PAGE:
Age of Doubt | Claiming Asylum in the UK

There’s a rather dismal picture emerging about how the Home Office is conducting itself, namely over the issue of assessing the age of young people arriving in the UK and claiming asylum.

Whilst having apparently committed itself to a concerted approach with Local Authorities and other stakeholders a mere 6 years ago (or just four Home Secretaries), the Home Office has at times since, and now determinedly, to be opting for a divisive alternative.

They are doing their best to co-opt some local authorities and, recruit individual social workers into something radically departing from the 2015 guidance. Moreover, this appears to be ministerially led, states The Independent.

…the home secretary plans to change the way age assessments are conducted so that anyone who appears to be over 18 will be treated as an adult while the assessment process is carried out – rather than those who appear to be over 25.

She will also introduce an independent age assessment body to make age assessment decisions instead of councils, according to the Daily Mail.

In other words, the search for the silver bullet has been resumed with the audible whirring of X-ray machines being cranked up.

As ever the Home Office is at risk of repeating past mistakes and trampling on the human rights of a vulnerable group of people who are claiming asylum in the UK. There is now a further risk of the old arguments playing out, with a polarising populism still holding some sway even post Trump and post Brexit.

The depressing prospect of the Home Office demonising a fairly small number of young people, maybe running into a few hundred, will prompt my side of the argument, if you like, to risk romanticising the young people at the heart of all this.

It is further depressing that main Local Authority representative group, the ADCS, seems to have been kept in the dark about changes. As their main attention is understandably elsewhere just now, they may just be swept along with any changes implemented but will still end up picking up the pieces and the bill, often enough . Pity.

So, is the Home Office in the process of conjuring up a ‘central council for age determination?

It would be ironic post Brexit that while Europe has moved towards the UK model, that the UK will move in the direction of some fairly ancient and disreputable star chamber European processes. A course of action based on discredited medical participation, which is being generally overhauled to look more like what we are supposed to be doing here.

So, who will collaborate with this? Will they seek to follow the science?

They have in the past found the odd doctor or dentist to ‘play the right tune’ but it would be equal to the Dept of Health enlisting anti -vaxers to advise on Covid.

Those involved back in the noughties were prepared to face regional interdisciplinary panels to moderate age assessments, carried out by social workers. And, they may arguably have a place, though not easy to establish.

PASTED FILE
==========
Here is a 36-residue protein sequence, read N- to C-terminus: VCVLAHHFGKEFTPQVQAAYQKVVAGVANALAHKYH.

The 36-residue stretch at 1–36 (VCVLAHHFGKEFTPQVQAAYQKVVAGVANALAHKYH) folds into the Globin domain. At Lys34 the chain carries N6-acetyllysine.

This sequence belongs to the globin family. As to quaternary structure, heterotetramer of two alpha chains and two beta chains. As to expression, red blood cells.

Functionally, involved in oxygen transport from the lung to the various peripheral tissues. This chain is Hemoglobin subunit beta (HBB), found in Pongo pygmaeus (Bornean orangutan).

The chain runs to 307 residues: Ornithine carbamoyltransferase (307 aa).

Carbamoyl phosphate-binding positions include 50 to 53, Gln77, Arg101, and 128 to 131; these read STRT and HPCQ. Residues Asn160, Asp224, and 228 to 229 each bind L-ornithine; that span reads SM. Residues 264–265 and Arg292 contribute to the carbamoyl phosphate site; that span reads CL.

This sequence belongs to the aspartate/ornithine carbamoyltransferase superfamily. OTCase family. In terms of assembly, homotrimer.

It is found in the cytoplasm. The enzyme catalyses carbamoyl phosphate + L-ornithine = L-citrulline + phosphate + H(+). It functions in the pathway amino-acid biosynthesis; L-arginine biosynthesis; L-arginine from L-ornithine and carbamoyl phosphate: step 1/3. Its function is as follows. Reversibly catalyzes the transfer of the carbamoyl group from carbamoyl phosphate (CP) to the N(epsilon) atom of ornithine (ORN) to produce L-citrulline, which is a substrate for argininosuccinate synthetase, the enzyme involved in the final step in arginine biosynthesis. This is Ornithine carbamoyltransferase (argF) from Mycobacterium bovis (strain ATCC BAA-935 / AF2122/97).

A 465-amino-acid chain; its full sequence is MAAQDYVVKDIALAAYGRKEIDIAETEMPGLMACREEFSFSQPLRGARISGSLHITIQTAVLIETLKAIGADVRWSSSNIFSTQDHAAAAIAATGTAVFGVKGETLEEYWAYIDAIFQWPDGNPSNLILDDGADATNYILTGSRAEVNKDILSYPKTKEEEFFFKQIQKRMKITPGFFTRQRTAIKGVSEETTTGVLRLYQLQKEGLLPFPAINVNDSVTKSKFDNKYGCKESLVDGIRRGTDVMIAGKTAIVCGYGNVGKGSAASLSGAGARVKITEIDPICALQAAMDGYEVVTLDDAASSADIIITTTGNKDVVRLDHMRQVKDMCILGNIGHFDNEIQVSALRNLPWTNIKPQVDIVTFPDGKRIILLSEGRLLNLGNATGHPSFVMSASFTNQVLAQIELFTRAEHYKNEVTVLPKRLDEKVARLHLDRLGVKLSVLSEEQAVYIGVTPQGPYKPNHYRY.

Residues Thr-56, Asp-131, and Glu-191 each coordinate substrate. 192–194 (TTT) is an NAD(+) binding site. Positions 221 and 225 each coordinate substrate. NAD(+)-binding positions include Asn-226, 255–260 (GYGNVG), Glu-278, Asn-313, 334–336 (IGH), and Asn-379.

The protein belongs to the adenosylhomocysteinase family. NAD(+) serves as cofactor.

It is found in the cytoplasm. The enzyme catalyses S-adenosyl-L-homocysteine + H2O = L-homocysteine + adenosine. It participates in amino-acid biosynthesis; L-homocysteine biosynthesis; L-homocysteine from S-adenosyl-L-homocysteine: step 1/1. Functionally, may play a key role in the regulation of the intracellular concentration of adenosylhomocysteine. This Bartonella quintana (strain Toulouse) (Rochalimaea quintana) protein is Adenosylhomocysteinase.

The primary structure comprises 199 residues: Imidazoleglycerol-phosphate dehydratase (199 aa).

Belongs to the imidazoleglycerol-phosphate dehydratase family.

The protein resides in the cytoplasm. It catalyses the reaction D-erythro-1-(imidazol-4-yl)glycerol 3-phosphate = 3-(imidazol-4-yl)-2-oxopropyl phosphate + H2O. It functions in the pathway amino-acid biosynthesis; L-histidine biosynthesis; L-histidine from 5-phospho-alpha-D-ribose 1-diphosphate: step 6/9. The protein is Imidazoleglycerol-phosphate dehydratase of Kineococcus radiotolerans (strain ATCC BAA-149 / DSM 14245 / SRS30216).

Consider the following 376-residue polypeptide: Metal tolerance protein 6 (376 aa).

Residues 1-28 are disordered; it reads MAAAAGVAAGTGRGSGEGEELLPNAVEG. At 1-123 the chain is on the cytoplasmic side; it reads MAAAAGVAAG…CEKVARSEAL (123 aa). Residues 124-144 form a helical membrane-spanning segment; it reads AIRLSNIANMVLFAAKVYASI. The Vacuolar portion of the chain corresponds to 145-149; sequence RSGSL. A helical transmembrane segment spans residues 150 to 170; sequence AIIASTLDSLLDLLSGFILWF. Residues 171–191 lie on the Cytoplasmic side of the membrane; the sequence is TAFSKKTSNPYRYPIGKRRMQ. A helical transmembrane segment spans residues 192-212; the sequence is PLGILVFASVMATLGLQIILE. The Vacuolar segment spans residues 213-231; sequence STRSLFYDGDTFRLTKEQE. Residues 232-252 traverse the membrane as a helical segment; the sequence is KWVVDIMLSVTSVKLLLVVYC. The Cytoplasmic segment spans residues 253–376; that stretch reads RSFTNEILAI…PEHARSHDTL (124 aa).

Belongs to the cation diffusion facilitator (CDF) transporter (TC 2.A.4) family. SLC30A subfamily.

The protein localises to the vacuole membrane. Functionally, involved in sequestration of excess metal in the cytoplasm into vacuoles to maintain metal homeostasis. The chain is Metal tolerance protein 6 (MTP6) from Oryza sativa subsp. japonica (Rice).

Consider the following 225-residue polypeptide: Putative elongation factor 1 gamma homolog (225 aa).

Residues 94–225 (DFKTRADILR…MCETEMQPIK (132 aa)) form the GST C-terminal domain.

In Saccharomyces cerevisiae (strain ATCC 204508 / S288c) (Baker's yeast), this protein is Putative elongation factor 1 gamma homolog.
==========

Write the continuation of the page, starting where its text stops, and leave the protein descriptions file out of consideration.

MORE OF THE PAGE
Is the plan to put all ‘doubtful’ children into one or more designated sites, while their every move is monitored? And this, is what will help establish their real age? The thought is both intriguing and worrying.

And with many children services, organisations and anti-trafficking charities working towards a more favoured child-centred, holistic age assessment approach, surely this will not aid their accomplishments.

The Home Office should pause and reflect on what they worked hard to produce but have never properly valued or appreciated.

The 2015 guidance /protocol actually provides that hardnosed approach they wanted, the desire for which lurks beneath these possible changes. It aimed to instil confidence for social workers and local authorities, providing a clear process and the procedural back up around refugees claiming asylum.

To return to my earlier comment, it was not about romanticising young asylum seekers because they had crossed the globe, but also one of its aims was always to take the courts out of the picture by setting out a clear process.

This then protected the human rights of those being scrutinised at each stage and secured an outcome that would be both safe and lawful. A departure here to some new system faces a whole new game of court challenges by ‘pesky lawyers’.

It sounds like the coming months promises a whole lot of proposals around asylum. And the push to nail age assessment once and for all seems likely to be included. But there is time to re-consider.

Maybe someone in asylum policy may have some further thoughts and be able to wield some positive influence over refugees claiming asylum. Or, perhaps, someone at the DFE might have a good look in the next few weeks and suggest to their ‘colleagues down the street’, that this might not be the best idea they had and point out a few pitfalls.

Opinion Piece By Richard Ross, Love146 UK’s Head of Funding.

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